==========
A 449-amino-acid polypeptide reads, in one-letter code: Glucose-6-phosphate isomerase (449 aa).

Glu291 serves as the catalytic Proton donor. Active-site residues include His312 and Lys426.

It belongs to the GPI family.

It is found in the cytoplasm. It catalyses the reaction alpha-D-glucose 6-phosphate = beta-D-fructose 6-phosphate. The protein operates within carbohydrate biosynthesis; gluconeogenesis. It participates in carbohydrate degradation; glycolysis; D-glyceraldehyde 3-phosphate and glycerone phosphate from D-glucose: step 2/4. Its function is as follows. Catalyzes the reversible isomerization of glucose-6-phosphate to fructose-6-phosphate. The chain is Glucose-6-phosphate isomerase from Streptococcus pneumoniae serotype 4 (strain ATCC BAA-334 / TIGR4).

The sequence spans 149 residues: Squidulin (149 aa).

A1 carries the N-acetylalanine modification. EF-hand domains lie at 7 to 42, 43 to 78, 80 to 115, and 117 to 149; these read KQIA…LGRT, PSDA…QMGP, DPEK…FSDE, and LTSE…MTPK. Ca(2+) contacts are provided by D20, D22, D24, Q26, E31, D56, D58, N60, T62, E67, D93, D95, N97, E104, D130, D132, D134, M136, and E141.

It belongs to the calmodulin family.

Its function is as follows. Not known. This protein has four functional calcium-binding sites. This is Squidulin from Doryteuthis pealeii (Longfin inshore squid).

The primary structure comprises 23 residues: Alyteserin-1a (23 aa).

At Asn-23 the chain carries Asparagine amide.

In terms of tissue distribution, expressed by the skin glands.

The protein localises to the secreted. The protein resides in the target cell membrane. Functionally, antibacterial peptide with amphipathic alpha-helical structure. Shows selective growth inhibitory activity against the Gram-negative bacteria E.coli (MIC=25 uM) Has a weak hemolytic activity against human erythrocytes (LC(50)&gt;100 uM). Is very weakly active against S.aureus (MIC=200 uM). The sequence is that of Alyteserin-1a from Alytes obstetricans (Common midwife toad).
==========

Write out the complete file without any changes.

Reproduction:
A 449-amino-acid polypeptide reads, in one-letter code: Glucose-6-phosphate isomerase (449 aa).

Glu291 serves as the catalytic Proton donor. Active-site residues include His312 and Lys426.

It belongs to the GPI family.

It is found in the cytoplasm. It catalyses the reaction alpha-D-glucose 6-phosphate = beta-D-fructose 6-phosphate. The protein operates within carbohydrate biosynthesis; gluconeogenesis. It participates in carbohydrate degradation; glycolysis; D-glyceraldehyde 3-phosphate and glycerone phosphate from D-glucose: step 2/4. Its function is as follows. Catalyzes the reversible isomerization of glucose-6-phosphate to fructose-6-phosphate. The chain is Glucose-6-phosphate isomerase from Streptococcus pneumoniae serotype 4 (strain ATCC BAA-334 / TIGR4).

The sequence spans 149 residues: Squidulin (149 aa).

A1 carries the N-acetylalanine modification. EF-hand domains lie at 7 to 42, 43 to 78, 80 to 115, and 117 to 149; these read KQIA…LGRT, PSDA…QMGP, DPEK…FSDE, and LTSE…MTPK. Ca(2+) contacts are provided by D20, D22, D24, Q26, E31, D56, D58, N60, T62, E67, D93, D95, N97, E104, D130, D132, D134, M136, and E141.

It belongs to the calmodulin family.

Its function is as follows. Not known. This protein has four functional calcium-binding sites. This is Squidulin from Doryteuthis pealeii (Longfin inshore squid).

The primary structure comprises 23 residues: Alyteserin-1a (23 aa).

At Asn-23 the chain carries Asparagine amide.

In terms of tissue distribution, expressed by the skin glands.

The protein localises to the secreted. The protein resides in the target cell membrane. Functionally, antibacterial peptide with amphipathic alpha-helical structure. Shows selective growth inhibitory activity against the Gram-negative bacteria E.coli (MIC=25 uM) Has a weak hemolytic activity against human erythrocytes (LC(50)&gt;100 uM). Is very weakly active against S.aureus (MIC=200 uM). The sequence is that of Alyteserin-1a from Alytes obstetricans (Common midwife toad).